Pandemic and Protest: How AIDS and LGBTQ Activism in the ’80s Informs the Present

The AIDS Memorial Quilt on display in Washington D.C. in 1987. Photo courtesy of the Names Project Foundation

This story and the “Civic” episode should be considered opinion and not an official view of either “Civic” or the San Francisco Public Press. 

“History doesn’t repeat itself, but it does rhyme.” While the remark may or may not have been made by Mark Twain, it certainly rings true as we compare the 1980s with 2020, when an incompetent response to a pandemic and a minority’s call for justice brought people to the streets.

The callous eight minute long killing of George Floyd at the hands of a Minneapolis police officer in the midst of a pandemic has been the catalyst for a worldwide demand for police accountability and long denied racial justice.

The events have a certain rhyme with the 1980s. The callous disregard for an epidemic that was initially killing despised minorities spurred the LGBTQ community and its allies to action, with street protests by the AIDS Coalition to Unleash Power (ACT-UP) and the half a million person Lesbian and Gay March on Washington in 1987.  

Mel Baker’s press kit from the 1987 March on Washington for Lesbian and and Gay Rights. Courtesy of Mel Baker.

As a young man I volunteered with the media relations department. Three days of protest that October included a march from the White House to the Capitol, a marriage ceremony for lesbian and gay couples and mass arrests at the Supreme Court which had just ruled sodomy laws — which punished LGBTQ people — were constitutional. We were effectively criminals in most U.S. states.

The most powerful demonstration was the silent witness of the AIDS Memorial Quilt, begun by activists in San Francisco in 1985. By 1987, it filled the Washington Mall with thousands of 6 foot by 3 foot panels bearing the names of those who had died from AIDS. It was a rebuke to the Reagan Administration which had first ignored and then underfunded HIV prevention and treatment.

When I passed near the quilt I had wondered what my panel would look like, assuming (rightly) that I too had been infected and would likely die well before I was 30. Due to luck and medical advances I have lived to see another era of protest and pandemic.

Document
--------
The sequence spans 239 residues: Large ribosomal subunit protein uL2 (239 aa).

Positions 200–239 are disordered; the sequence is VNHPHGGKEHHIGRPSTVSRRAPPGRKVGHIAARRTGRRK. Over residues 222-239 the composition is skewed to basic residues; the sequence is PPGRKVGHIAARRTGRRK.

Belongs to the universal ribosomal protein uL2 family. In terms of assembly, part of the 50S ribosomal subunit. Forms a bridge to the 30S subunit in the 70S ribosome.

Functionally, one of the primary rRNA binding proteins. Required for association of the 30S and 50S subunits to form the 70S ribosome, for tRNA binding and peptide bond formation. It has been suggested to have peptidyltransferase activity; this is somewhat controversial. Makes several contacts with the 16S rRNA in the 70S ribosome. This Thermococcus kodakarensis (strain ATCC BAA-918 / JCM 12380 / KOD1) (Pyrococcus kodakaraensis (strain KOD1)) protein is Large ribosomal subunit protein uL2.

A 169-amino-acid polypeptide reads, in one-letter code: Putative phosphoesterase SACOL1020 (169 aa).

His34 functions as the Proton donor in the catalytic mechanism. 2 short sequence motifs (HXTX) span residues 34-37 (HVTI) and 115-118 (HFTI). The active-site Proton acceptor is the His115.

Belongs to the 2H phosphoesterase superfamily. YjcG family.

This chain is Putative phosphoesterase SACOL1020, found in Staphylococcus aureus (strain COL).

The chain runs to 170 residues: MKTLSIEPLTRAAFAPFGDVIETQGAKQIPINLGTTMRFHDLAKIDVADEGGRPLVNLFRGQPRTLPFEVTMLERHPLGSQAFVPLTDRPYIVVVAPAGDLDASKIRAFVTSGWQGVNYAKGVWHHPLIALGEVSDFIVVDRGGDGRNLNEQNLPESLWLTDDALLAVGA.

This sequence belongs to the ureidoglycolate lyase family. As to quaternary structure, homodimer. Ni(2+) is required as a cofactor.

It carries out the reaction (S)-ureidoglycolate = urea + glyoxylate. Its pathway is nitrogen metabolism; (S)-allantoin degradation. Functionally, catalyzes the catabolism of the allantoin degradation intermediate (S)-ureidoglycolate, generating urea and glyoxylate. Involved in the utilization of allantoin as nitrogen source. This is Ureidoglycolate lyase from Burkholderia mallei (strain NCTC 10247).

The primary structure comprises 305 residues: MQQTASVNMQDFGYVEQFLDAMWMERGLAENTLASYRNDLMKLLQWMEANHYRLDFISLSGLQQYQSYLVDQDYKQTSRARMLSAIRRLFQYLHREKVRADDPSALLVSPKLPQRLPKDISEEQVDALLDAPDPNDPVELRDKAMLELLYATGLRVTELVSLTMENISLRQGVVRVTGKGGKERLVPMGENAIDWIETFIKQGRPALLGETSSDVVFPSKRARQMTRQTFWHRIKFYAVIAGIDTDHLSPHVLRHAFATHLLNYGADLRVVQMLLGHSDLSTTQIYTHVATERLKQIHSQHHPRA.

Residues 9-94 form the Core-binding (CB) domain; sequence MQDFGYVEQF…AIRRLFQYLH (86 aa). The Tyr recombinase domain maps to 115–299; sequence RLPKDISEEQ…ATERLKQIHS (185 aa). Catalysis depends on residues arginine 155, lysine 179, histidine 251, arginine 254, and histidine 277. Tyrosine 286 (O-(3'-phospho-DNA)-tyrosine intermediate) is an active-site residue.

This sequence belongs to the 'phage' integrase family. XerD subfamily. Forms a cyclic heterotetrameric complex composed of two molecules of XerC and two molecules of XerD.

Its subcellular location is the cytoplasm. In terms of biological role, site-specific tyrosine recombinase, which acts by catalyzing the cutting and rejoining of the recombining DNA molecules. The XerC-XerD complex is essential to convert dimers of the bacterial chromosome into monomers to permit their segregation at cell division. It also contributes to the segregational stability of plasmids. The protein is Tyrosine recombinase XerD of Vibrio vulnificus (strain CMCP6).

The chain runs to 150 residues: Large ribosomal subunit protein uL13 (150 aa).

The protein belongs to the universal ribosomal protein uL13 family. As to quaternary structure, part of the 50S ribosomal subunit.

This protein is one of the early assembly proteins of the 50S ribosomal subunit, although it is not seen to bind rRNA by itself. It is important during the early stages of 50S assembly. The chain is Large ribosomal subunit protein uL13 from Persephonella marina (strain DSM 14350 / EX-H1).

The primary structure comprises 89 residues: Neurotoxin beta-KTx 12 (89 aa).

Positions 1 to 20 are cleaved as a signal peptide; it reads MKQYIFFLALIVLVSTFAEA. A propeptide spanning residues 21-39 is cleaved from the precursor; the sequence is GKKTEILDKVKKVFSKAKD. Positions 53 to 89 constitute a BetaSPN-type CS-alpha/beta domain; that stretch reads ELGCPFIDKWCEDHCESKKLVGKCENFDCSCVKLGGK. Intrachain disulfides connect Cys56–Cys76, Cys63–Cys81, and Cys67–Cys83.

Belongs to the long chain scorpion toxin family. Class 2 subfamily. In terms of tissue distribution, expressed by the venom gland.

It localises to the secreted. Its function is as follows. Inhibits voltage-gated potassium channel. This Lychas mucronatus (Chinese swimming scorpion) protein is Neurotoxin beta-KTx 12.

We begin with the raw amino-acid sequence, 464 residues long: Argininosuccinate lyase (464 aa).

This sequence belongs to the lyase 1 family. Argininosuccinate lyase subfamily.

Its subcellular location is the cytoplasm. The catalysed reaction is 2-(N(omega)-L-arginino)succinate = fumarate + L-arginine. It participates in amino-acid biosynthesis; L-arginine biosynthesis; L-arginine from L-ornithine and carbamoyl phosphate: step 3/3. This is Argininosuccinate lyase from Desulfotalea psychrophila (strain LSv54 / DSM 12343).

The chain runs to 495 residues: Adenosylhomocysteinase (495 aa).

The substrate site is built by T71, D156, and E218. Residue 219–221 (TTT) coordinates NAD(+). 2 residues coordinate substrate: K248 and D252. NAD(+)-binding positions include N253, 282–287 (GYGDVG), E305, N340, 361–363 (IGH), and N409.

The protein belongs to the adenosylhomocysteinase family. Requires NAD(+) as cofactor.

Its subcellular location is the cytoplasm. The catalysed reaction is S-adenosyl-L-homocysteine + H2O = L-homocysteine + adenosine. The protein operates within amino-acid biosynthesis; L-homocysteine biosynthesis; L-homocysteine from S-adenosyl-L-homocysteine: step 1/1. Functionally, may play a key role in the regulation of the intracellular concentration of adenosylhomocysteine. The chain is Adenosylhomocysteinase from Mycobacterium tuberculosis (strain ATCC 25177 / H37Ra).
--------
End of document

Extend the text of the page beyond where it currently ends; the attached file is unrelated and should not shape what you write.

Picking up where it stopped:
Press advisory from the 1987 March on Washington for Lesbian and and Gay Rights. Courtesy of Mel Baker.

Today COVID-19 is disproportionately taking the lives of minorities. The economic and social dislocation has once again created a wave of demand for change and an end to police brutality against African Americans.

In February, the AIDS Memorial Quilt returned to the Bay Area after being moved to an Atlanta warehouse in 2001. At the time, It seemed likely to be little more than a historic footnote, a reminder of a darker time. It was again to be unfurled, this time in Golden Gate Park in April, but the arrival of the coronavirus changed everything.

At the quilt warehouse in San Leandro in February, I interviewed John Cunningham, executive director of the National AIDS Memorial Grove which cares for the quilt. He explained why he believes the AIDS Memorial Quilt speaks to the current generation.

“I think it’s important to remember that the AIDS crisis was the intersection for many different social movements, whether it be individuals of color, whether it be access to health care, whether it be poverty, whether it be LGBT, whether it be substance abuse, all of those different movements intersected in this one particular epidemic. And with that being the case, we feel that it is appropriate to take into leverage the lessons of the epidemic, and to be able to identify the best practices of social movements. So that, in the future, social movements will not have to go through the painful and arduous process that we did, which was trying to figure out how to get the attention of a nation and how to start to save people’s lives.” — John Cunningham

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